Van Horne any questions they might have". After perhaps a minute of silence, one student raised his hand
and asked, "Will we be allowed to return home after the railroad is finished?" At that point, I knew this would
work. I was reminded of Gallagher's own comments in her chapter in Booth's (1998) book, Writing in Role,
when she says, "When we are working with drama and writing-in-role, we are interested in engaging the
whole of the student in inquiries relevant to her/him. Because of the great security of role, students and
teacher can take greater risks. Because you are in safety, you can go into danger" (150).
I thought how often as teachers, we provide students with challenges that demand risk taking on their part
(write a story, move around the gym like an elephant, sing out loud as part of the choir...) while we merely
observe and encourage. In this situation, I observed that the students were able to take a risk and enter into
role because the teacher was risking along side of them (Reflective teacher journal, November 1999).
When I asked the students to find a partner, with one playing a recruitment officer for Canada and the other
playing a Chinese worker, the officer was to determine whether this would be a suitable candidate for the job
of building the railway. When they reported back, I noticed that Nigel was taking his role as officer very
seriously and was one of the first to enthusiastically report that he would recommend his partner for the job.
fter this, I asked the class to get into groups and create a scene of the migrant workers in Canada. For this,
each group received a different descriptive excerpt from their History text, detailing what life was like for the
workers. For this activity, Nigel had to be placed in a group by the teacher, as he was left wandering once
the groups had begun working. After some preparation time, the groups shared their work. Blaney's journal
reveals her observations of her students' work:
It occurred to me as I watched the scenes and listened to the students recite passages, that they achieved a
greater understanding of this event in history than if they had silently read the entire chapter and
subsequently answered questions. They were there, actually swinging their heavy mallets, standing knee-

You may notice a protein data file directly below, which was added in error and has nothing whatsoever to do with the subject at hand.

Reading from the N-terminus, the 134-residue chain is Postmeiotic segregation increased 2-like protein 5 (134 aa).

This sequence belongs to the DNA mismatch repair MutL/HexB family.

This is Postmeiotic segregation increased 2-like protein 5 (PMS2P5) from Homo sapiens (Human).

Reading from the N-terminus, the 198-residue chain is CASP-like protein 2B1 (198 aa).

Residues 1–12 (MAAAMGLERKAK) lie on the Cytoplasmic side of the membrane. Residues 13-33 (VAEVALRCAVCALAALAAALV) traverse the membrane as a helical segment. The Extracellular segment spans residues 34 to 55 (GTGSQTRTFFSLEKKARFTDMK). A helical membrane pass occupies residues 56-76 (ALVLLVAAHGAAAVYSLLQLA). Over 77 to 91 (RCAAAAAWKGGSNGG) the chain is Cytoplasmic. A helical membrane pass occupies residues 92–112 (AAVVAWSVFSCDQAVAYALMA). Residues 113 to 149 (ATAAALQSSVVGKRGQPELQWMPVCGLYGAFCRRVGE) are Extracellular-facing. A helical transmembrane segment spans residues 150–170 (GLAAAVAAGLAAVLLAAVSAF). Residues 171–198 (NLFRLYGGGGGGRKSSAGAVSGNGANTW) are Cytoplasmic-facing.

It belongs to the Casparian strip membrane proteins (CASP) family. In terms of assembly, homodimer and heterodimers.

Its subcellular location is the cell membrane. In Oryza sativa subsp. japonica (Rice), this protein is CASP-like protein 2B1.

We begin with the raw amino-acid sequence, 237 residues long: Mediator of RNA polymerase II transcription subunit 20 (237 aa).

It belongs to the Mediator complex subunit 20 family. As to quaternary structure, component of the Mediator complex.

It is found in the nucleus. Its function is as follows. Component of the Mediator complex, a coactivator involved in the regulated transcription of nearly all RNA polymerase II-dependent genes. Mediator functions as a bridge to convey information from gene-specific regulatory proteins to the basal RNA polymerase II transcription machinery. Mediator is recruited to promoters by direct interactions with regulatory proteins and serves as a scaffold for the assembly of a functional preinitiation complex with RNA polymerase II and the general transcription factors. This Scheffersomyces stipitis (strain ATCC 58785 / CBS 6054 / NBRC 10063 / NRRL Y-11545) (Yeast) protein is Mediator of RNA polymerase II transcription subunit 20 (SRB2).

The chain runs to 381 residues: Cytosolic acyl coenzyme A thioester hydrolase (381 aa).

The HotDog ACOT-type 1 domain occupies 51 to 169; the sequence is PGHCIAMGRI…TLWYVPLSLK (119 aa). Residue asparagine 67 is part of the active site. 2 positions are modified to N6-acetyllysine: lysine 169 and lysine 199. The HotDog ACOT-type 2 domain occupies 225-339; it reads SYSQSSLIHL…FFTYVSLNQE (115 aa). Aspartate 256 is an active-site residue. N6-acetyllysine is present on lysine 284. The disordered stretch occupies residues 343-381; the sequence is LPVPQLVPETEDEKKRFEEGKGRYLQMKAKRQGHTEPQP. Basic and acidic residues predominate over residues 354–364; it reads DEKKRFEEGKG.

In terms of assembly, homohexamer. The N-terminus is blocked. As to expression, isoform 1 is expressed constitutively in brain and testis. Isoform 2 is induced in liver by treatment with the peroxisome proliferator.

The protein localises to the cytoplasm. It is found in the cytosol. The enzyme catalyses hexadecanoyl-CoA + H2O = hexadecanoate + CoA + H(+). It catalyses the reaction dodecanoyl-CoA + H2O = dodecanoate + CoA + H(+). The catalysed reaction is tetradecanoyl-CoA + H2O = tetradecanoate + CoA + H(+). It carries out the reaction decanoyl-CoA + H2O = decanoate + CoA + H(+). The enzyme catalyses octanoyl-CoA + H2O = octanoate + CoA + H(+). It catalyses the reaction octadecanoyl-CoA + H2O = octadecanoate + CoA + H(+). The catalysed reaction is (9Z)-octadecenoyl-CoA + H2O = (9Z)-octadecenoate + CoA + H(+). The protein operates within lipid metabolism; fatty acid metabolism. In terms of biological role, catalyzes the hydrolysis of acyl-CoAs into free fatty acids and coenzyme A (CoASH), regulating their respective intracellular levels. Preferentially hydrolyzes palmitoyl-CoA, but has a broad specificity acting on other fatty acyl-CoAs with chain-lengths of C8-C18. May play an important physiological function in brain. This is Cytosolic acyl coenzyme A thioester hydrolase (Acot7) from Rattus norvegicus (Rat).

deep in muskeg. They were actually walking carefully to ensure that the nitroglycerine strapped to their
backs did not explode (Reflective teacher journal, November, 1999).
Next, I read a letter aloud to the class, explaining that it had come to Choon-yi from her father. After I shared
this letter, I invited the students to write a diary entry- as Choon-yi - after receiving the letter from her father.
Nigel wrote one sentence and then spent the rest of the time tossing his pen in the air and catching it. Jenna
and Katie, however, seemed consumed by their writing. Blaney remarked how the sheer quantity of writing
was more then she'd seen either of these students produce before. Jenna writes:
Dear Diary, I miss you so much, my father. He has been gone for two years now. He hasen't seen how Im
growing up. He write me letters, but every time I read them I have to cry. I wish I could just see him. What
ever I do, Im always thinking about him, but I got to stop thinking about him. Choon-yi.
When I later read Jenna's reflection on that day of drama, she revealed something important:
...I think she [gallagher] maid it sound real when she was trying to convince us to come over. She lied about
how good it was coming over, but that was what she was supposed to do, to make us come over. We
started skits after that. I thought most of them were good. I dont really like drama because Im shy and I dont
speak very clearly. I liked writing that letter because I felt what she was thinking alot.
They shared their letters in a sound collage, as I moved about the room signalling students to read a chosen
excerpt from Choon-yi's diary. Next, accompanying music and in groups of eight, students were asked to
create a sequence, using movement and sound, from a dream Choon-yi might have. Katie's group's
presentation had a few obvious glitches and she became visibly angry with her group members. She was
terribly disappointed that her group didn't "get it right". We asked them to take another run at it, at the end of
which Katie explained to the class the details of what they were doing so that everyone could follow the
ideas they'd had. She was greatly invested in being understood. The teacher remarked that this investment
in being understood was new behaviour for Katie. After we shared the "dreams", we situated their chairs in
the room to resemble a train. Each group created a frozen picture of the migrant workers moving across the